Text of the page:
Danse Gauthier brings Theaterhaus Stuttgart to Montreal with an exhilarating triple bill

Featuring reinterpretations of Swan Lake by Marie Chouinard and Hofesh Shechter, as well as Ohad Naharin's Minus 16

Dance Company Theaterhaus Stuttgart, under the artistic director of Quebec’s own Eric Gauthier, wowed Montrealers with two reinterpretations of Swan Lake, by Marie Chouinard and Hofesh Shechter respectively, as well as a classic by “Mr. Gaga,” Ohad Naharin.

The first piece on the program, LE CHANT DU CYGNE: LE LAC, by Marie Chouinard, opens with huge flames of fire projected onto the backdrop. Against an electronic soundtrack a lone dancer crawls on all fours across the stage, appearing to be near death. Is it a comment on global warming? Or Yeats’s “rough beast,” slouching “towards Bethlehem to be born”? The other dancers join in the deadly crawl, eventually lying down next to the flames. But the action then picks up: the dancers, wearing rigid white circles that make a mockery of tutus, and a pointe shoe on their right hands, all in white fluffy wigs, get on their feet and make their way stiffly across the stage, eventually engaging in more fluid motions and dancing en masse or in small groups. Often they move en pointe on one foot only, the other foot flat; that, along with the pointe-clad hand that often acts as a sort of periscope or antenna (or maybe the neck and head of a swan?), give the impression that their bodies are broken or harmed. This all makes sense when all of a sudden the fires go out, the lighting becomes bright white, and the dancers stand in lines and begin to perform the Chilean feminist performance art piece El violador eres tù (The Rapist is You), a piece that protests violence against women. So maybe Yeat’s Second Coming, mentioning as it does that “The ceremony of innocence is drowned,” is a propos. One thing is certain, though: the swan’s song is scream of rage.

In the second work, SWAN CAKE, Hofesh Shechter gives us pure unbridled energy, combining street and popular dance styles with more complex modern dance movements, all to a score of his own creation. The dancers wear different kinds of street clothing, and the net effect is that of an improvised outpouring of humanity expressed through sound and movement. The connection to Swan Lake is somewhat mysterious, but the work is exhilarating on its own regardless.

The third and final work, Ohad Naharin’s Minus 16, which puts together excerpts of various works by the choreographer, begins during the intermission. As people make their way back into the theatre, a lone dancer, dressed in black pants and a white shirt, is performing with the house lights on. He does flips, he does the splits, he does leaps and pirouettes and the mambo. The audience occasionally claps but isn’t fully paying attention. Eventually the dancer puts on his black jacket, and the stage fills up with other dancers dressed similarly, and the piece begins. The dancers seat themselves on chairs arranged in a semi-circle, and Hebrew verses from the Passover Haggadah are sung/shouted. At regular intervals the dancers arch their backs in a wave beginning on the left and sweeping around to the right; the last dancer on the right throws himself onto the ground. The effect is visually stunning. This framework is repeated multiple times; eventually the dancers start removing articles of clothing and throwing them into a big pile in the middle, until they are wearing only flesh-coloured underwear. At that point Naharin moves onto other pieces from his repertoire, including improvisation in the Gaga tradition that he founded. At one point the dancers (now dressed again) descend into the audience and pull people onto the stage, dancing with them for several minutes before finally releasing them. Different scenes follow, with the audience on several occasions thinking the piece is over and standing for an ovation, only to realize that more fun is coming. Like Shechter’s work, Minus 16 seems to be a celebration of dance, of movement, of breaking down barriers, of joy and life.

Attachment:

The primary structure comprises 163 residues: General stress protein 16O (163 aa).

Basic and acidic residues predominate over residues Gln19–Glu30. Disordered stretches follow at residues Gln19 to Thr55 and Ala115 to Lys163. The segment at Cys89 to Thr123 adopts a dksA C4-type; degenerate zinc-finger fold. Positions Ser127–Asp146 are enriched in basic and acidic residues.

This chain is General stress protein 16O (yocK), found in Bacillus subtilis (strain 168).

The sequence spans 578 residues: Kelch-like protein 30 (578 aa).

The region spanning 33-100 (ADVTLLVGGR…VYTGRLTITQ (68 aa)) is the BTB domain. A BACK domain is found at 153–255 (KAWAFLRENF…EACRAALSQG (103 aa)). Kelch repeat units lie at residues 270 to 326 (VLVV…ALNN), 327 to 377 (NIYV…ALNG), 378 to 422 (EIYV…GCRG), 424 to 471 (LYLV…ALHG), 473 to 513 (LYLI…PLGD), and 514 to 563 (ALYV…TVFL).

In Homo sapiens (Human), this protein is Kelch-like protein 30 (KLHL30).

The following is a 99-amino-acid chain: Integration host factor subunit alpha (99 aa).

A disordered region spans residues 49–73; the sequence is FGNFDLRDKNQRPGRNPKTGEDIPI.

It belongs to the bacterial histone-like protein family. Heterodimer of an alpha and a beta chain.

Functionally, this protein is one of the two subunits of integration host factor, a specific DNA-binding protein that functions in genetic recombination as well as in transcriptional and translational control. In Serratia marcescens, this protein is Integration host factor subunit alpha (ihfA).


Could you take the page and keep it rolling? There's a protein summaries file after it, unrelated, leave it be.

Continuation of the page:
Theaterhaus Stuttgart was at Théâtre Maisonneuve from May 1-4.